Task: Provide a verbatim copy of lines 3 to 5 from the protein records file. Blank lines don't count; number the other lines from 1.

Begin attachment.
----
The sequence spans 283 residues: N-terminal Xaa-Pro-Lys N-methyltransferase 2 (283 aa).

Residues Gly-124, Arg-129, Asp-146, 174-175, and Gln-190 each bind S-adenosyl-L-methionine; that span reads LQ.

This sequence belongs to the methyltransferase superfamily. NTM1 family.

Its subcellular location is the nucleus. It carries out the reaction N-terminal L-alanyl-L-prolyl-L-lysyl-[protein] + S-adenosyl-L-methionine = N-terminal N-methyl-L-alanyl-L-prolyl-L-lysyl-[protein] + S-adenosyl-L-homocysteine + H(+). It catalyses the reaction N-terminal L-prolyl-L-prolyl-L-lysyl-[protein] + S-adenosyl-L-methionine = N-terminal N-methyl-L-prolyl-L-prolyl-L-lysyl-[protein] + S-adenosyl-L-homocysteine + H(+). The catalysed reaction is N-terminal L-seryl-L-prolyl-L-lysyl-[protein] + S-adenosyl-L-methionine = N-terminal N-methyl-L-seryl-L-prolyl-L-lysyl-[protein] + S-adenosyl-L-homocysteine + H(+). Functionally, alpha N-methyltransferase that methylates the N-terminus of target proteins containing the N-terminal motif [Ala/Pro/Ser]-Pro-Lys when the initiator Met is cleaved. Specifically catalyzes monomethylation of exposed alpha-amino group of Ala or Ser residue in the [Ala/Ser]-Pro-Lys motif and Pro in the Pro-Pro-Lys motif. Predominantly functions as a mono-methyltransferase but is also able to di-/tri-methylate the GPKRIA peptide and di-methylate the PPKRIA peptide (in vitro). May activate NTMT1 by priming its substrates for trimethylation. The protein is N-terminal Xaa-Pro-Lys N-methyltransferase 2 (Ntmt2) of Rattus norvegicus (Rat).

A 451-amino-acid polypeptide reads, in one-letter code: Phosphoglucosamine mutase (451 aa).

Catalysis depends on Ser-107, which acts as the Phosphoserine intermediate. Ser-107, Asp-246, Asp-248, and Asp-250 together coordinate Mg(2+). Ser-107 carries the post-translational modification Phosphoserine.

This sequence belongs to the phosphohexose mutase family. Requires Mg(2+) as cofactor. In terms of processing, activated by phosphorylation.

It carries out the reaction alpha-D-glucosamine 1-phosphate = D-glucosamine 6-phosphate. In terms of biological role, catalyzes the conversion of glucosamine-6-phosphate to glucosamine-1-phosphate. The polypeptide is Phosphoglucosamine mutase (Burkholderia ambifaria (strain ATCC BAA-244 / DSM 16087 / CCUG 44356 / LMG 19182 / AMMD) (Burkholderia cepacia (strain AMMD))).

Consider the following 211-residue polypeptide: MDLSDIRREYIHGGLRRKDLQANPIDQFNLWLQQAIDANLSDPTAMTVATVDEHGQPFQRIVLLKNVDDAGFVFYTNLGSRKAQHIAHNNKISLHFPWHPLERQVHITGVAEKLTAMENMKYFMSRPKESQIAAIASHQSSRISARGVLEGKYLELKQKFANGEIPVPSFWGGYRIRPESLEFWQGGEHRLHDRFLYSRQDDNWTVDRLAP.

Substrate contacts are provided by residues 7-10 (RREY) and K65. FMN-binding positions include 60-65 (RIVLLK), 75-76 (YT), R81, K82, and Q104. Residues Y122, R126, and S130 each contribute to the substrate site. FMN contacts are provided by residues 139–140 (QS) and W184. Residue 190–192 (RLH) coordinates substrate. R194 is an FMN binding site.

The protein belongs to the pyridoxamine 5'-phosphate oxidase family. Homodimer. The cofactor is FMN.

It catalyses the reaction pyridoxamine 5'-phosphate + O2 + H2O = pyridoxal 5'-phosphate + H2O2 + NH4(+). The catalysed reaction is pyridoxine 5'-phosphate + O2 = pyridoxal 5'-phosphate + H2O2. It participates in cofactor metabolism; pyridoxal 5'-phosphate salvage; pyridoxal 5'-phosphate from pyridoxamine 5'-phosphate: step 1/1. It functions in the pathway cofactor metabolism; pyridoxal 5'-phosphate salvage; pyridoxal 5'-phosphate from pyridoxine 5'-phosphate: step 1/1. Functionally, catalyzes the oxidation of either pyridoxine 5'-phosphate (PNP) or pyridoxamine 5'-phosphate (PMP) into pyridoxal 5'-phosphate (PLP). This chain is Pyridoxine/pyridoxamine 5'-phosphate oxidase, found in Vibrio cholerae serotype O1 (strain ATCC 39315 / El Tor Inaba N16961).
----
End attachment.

This sequence belongs to the methyltransferase superfamily. NTM1 family.

Its subcellular location is the nucleus. It carries out the reaction N-terminal L-alanyl-L-prolyl-L-lysyl-[protein] + S-adenosyl-L-methionine = N-terminal N-methyl-L-alanyl-L-prolyl-L-lysyl-[protein] + S-adenosyl-L-homocysteine + H(+). It catalyses the reaction N-terminal L-prolyl-L-prolyl-L-lysyl-[protein] + S-adenosyl-L-methionine = N-terminal N-methyl-L-prolyl-L-prolyl-L-lysyl-[protein] + S-adenosyl-L-homocysteine + H(+). The catalysed reaction is N-terminal L-seryl-L-prolyl-L-lysyl-[protein] + S-adenosyl-L-methionine = N-terminal N-methyl-L-seryl-L-prolyl-L-lysyl-[protein] + S-adenosyl-L-homocysteine + H(+). Functionally, alpha N-methyltransferase that methylates the N-terminus of target proteins containing the N-terminal motif [Ala/Pro/Ser]-Pro-Lys when the initiator Met is cleaved. Specifically catalyzes monomethylation of exposed alpha-amino group of Ala or Ser residue in the [Ala/Ser]-Pro-Lys motif and Pro in the Pro-Pro-Lys motif. Predominantly functions as a mono-methyltransferase but is also able to di-/tri-methylate the GPKRIA peptide and di-methylate the PPKRIA peptide (in vitro). May activate NTMT1 by priming its substrates for trimethylation. The protein is N-terminal Xaa-Pro-Lys N-methyltransferase 2 (Ntmt2) of Rattus norvegicus (Rat).

A 451-amino-acid polypeptide reads, in one-letter code: Phosphoglucosamine mutase (451 aa).